This paper presents results from a second national evaluation of the revised Gang Resistance Education and Training core curriculum; the evaluation utilized a randomized field trial in which classrooms were randomly assigned to treatment and control conditions.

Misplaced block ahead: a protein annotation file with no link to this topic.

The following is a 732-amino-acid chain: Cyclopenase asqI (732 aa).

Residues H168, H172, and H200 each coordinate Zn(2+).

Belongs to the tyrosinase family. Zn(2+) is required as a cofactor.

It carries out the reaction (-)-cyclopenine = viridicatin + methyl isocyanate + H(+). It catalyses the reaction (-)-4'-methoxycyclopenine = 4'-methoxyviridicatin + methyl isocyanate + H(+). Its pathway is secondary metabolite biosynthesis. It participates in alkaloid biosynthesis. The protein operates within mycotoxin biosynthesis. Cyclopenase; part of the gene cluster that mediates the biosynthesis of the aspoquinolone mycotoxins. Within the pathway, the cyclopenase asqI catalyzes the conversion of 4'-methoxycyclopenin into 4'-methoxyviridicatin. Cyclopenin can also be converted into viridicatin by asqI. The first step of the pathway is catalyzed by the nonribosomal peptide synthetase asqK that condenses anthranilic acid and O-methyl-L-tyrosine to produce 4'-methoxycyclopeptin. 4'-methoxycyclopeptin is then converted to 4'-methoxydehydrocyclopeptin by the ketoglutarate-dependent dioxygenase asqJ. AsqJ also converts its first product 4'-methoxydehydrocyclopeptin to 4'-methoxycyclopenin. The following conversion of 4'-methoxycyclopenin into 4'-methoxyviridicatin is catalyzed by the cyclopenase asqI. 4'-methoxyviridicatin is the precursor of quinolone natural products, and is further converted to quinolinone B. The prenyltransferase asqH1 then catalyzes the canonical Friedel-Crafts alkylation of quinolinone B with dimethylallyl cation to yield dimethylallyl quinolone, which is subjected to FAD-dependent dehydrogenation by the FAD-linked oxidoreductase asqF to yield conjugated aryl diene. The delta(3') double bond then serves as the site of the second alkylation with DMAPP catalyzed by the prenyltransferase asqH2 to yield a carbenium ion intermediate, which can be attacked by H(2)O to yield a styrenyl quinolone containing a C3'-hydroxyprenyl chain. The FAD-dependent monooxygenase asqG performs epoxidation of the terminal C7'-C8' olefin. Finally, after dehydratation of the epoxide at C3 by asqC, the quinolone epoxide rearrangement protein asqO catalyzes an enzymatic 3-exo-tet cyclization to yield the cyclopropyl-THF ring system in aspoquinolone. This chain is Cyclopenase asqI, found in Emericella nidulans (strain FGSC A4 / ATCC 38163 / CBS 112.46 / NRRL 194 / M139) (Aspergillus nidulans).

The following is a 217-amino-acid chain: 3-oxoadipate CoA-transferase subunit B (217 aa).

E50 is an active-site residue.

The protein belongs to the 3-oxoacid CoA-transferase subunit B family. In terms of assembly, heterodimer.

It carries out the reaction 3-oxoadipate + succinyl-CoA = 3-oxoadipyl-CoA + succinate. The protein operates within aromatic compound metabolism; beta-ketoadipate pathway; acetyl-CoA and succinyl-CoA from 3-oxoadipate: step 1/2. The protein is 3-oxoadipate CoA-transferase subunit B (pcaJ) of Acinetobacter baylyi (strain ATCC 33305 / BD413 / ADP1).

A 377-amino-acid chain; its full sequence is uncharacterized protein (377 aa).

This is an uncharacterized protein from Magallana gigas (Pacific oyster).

Despite a long history of youth gang problems in the United States, there remains a paucity of evaluations identifying promising or effective gang prevention and intervention programs. One primary prevention program that has received limited support is Gang Resistance Education and Training (G.R.E.A.T.). An earlier national evaluation of the G.R.E.A.T. core middle school curriculum reported modest program effects but, importantly, found no programmatic effect on gang membership or delinquency. This manuscript presents results from a second national evaluation of the revised G.R.E.A.T. core curriculum that utilizes a randomized field trial in which classrooms were randomly assigned to treatment and control conditions. Approximately 4,000 students attending 31 schools in seven cities comprise the initial sample. Analyses of one-year post-treatment data indicate that students receiving the program had lower odds of gang membership compared to the control group. Additionally, the treatment group also reported more pro-social attitudes on several program-specific outcomes. Publisher Abstract Provided